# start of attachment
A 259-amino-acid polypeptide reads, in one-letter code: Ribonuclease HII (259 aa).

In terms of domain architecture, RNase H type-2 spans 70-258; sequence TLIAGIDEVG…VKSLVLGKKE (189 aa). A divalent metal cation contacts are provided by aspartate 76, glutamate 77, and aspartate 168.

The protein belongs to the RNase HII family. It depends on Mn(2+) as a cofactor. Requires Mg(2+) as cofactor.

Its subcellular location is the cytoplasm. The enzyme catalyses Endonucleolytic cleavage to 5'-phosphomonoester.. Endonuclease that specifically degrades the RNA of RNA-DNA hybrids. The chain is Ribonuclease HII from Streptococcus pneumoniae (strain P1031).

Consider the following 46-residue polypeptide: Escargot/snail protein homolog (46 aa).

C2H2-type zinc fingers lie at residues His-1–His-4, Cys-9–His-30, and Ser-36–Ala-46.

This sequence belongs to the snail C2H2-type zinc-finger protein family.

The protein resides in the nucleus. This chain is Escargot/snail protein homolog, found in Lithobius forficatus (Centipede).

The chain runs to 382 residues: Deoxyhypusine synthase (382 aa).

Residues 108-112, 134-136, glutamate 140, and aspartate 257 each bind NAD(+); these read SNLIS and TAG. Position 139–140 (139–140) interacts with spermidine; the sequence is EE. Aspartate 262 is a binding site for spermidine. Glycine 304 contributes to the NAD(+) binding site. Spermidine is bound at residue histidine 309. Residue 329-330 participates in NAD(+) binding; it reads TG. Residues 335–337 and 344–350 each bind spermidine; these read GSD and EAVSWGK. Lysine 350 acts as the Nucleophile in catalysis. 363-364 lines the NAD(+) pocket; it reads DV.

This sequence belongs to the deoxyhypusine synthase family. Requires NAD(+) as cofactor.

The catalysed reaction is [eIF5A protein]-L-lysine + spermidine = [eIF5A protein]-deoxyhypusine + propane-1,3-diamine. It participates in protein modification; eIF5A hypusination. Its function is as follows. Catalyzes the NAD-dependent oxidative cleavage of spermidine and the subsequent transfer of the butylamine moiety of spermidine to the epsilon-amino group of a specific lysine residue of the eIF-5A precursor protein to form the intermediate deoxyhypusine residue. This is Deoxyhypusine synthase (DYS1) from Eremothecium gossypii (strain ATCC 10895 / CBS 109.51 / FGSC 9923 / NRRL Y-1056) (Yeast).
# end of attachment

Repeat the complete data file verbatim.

A 259-amino-acid polypeptide reads, in one-letter code: Ribonuclease HII (259 aa).

In terms of domain architecture, RNase H type-2 spans 70-258; sequence TLIAGIDEVG…VKSLVLGKKE (189 aa). A divalent metal cation contacts are provided by aspartate 76, glutamate 77, and aspartate 168.

The protein belongs to the RNase HII family. It depends on Mn(2+) as a cofactor. Requires Mg(2+) as cofactor.

Its subcellular location is the cytoplasm. The enzyme catalyses Endonucleolytic cleavage to 5'-phosphomonoester.. Endonuclease that specifically degrades the RNA of RNA-DNA hybrids. The chain is Ribonuclease HII from Streptococcus pneumoniae (strain P1031).

Consider the following 46-residue polypeptide: Escargot/snail protein homolog (46 aa).

C2H2-type zinc fingers lie at residues His-1–His-4, Cys-9–His-30, and Ser-36–Ala-46.

This sequence belongs to the snail C2H2-type zinc-finger protein family.

The protein resides in the nucleus. This chain is Escargot/snail protein homolog, found in Lithobius forficatus (Centipede).

The chain runs to 382 residues: Deoxyhypusine synthase (382 aa).

Residues 108-112, 134-136, glutamate 140, and aspartate 257 each bind NAD(+); these read SNLIS and TAG. Position 139–140 (139–140) interacts with spermidine; the sequence is EE. Aspartate 262 is a binding site for spermidine. Glycine 304 contributes to the NAD(+) binding site. Spermidine is bound at residue histidine 309. Residue 329-330 participates in NAD(+) binding; it reads TG. Residues 335–337 and 344–350 each bind spermidine; these read GSD and EAVSWGK. Lysine 350 acts as the Nucleophile in catalysis. 363-364 lines the NAD(+) pocket; it reads DV.

This sequence belongs to the deoxyhypusine synthase family. Requires NAD(+) as cofactor.

The catalysed reaction is [eIF5A protein]-L-lysine + spermidine = [eIF5A protein]-deoxyhypusine + propane-1,3-diamine. It participates in protein modification; eIF5A hypusination. Its function is as follows. Catalyzes the NAD-dependent oxidative cleavage of spermidine and the subsequent transfer of the butylamine moiety of spermidine to the epsilon-amino group of a specific lysine residue of the eIF-5A precursor protein to form the intermediate deoxyhypusine residue. This is Deoxyhypusine synthase (DYS1) from Eremothecium gossypii (strain ATCC 10895 / CBS 109.51 / FGSC 9923 / NRRL Y-1056) (Yeast).